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actor answered appear asked Barnaby Rudge believe called Carlyle character church Coleridge conversation Daniel Webster daugh dear death Douglas Jerrold Emerson evil exclaimed expression eyes face fancy father feeling fellow Garrick genius gentleman George George Eliot give Goethe hand happy Hawthorne head hear heard hour human intellect Johnson king Kirktonhill knew lady Lamb letter live look Lord Macaulay Madame Madame de Genlis Madame de Stael memory ment mind moral nature never night observed old age once person Petrarch play Plutarch poet poor Poverty Protesilaus remarked remember replied Robert Simson Rogers says School for Scandal Scott seemed servant Shakespeare Sheridan solitude speak speech story Sydney Smith talk tell thing thou thought thousand tion told took tulchan turned vanity Voltaire Webster wife words write wrote young
Page 54 - I have, all my life long, been lying till noon; yet I tell all young men, and tell them with great sincerity, that nobody who does not rise early will ever do any good.
Page 259 - ... swarm all around him, while contemplating the monsters in a drop of vinegar. Which would have advanced the most at the end of a month, — the boy who had made his own jackknife from the ore which he had dug and smelted, reading as much as would be necessary for this, — or the boy who had attended the lectures on metallurgy at the Institute in the mean while, and had received a Rogers...
Page 39 - And she may still exist in undiminished vigour when some traveller from New Zealand shall, in the midst of a vast solitude, take his stand on a broken arch of London Bridge to sketch the ruins of St. Paul's.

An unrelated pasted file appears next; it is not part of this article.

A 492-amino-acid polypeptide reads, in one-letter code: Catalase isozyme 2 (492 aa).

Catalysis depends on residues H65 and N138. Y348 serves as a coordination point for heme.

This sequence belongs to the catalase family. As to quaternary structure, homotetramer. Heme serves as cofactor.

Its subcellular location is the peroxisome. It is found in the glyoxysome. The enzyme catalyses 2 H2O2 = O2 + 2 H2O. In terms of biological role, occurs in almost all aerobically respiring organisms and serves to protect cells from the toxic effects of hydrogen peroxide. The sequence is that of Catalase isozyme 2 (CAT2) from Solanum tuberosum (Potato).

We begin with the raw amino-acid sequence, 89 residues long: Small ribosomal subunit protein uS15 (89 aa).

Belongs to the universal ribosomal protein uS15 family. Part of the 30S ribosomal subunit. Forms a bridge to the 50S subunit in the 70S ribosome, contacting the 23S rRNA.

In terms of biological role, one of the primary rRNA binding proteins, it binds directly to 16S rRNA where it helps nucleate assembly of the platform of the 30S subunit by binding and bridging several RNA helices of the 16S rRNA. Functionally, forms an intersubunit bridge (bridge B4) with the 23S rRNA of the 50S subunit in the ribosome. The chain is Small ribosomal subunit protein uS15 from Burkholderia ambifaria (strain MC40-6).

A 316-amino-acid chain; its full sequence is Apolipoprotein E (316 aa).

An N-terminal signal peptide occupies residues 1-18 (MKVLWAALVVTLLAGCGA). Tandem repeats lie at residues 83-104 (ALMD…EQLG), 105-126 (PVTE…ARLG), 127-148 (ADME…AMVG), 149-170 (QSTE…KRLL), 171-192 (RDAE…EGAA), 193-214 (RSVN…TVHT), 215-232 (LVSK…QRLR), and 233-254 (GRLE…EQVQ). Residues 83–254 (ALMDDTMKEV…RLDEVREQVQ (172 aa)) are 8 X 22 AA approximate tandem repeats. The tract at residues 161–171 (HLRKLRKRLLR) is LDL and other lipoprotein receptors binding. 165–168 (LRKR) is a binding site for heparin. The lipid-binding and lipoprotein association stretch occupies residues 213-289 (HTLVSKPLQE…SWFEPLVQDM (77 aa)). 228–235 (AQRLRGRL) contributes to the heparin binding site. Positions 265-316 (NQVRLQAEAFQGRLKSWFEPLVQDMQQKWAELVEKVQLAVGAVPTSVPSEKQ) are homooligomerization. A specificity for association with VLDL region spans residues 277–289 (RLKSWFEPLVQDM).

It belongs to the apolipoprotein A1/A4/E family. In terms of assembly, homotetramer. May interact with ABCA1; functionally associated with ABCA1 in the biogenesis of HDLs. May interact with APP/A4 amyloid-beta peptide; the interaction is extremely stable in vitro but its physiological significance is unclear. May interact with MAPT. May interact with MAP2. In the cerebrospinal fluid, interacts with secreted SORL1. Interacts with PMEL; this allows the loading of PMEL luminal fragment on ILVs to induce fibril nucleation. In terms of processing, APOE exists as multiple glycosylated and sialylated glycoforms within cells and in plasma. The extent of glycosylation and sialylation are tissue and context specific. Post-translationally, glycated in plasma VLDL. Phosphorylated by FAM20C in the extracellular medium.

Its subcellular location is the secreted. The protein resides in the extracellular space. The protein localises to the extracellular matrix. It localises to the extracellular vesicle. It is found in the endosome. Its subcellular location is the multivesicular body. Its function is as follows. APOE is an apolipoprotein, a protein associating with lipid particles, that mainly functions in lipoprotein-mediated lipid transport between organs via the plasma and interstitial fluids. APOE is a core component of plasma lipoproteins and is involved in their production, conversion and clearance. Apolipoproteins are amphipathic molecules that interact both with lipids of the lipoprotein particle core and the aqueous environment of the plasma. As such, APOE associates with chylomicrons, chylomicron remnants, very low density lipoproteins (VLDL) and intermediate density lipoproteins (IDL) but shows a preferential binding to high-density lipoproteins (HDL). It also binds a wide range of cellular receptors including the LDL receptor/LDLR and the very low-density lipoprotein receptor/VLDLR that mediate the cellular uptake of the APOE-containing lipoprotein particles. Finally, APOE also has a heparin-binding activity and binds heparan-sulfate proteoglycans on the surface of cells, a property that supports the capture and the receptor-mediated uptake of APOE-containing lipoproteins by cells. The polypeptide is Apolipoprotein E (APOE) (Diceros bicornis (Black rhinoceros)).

Page 71 - I have lived some thirty years on this planet, and I have yet to hear the first syllable of valuable or even earnest advice from my seniors.
Page 245 - Do not accustom yourself to consider debt only as an inconvenience; you will find it a calamity. Poverty takes away so many means of doing good, and produces so much inability to resist evil, both natural and moral, that it is by all virtuous means to be avoided.
Page 140 - All that he had ever heard, all that he had ever read, when compared with it, dwindled into nothing, and vanished like vapour before the sun;
Page 69 - For which reason, as there is nothing more ridiculous than an old trifling story-teller, so there is nothing more venerable, than one who has turned his experience to the entertainment and advantage of mankind.
Page 35 - I was present not long since at a party of North Britons, where a son of Burns was expected, and happened to drop a silly expression (in my South British way) that I wished it were the father instead of the son, when four of them started up at once to inform me that "that was impossible, because he was dead.
Page 304 - There he stood working at his anvil, his face all radiant with exercise and gladness, his sleeves turned up, his wig pushed off his shining forehead — the easiest, freest, happiest man in all the world.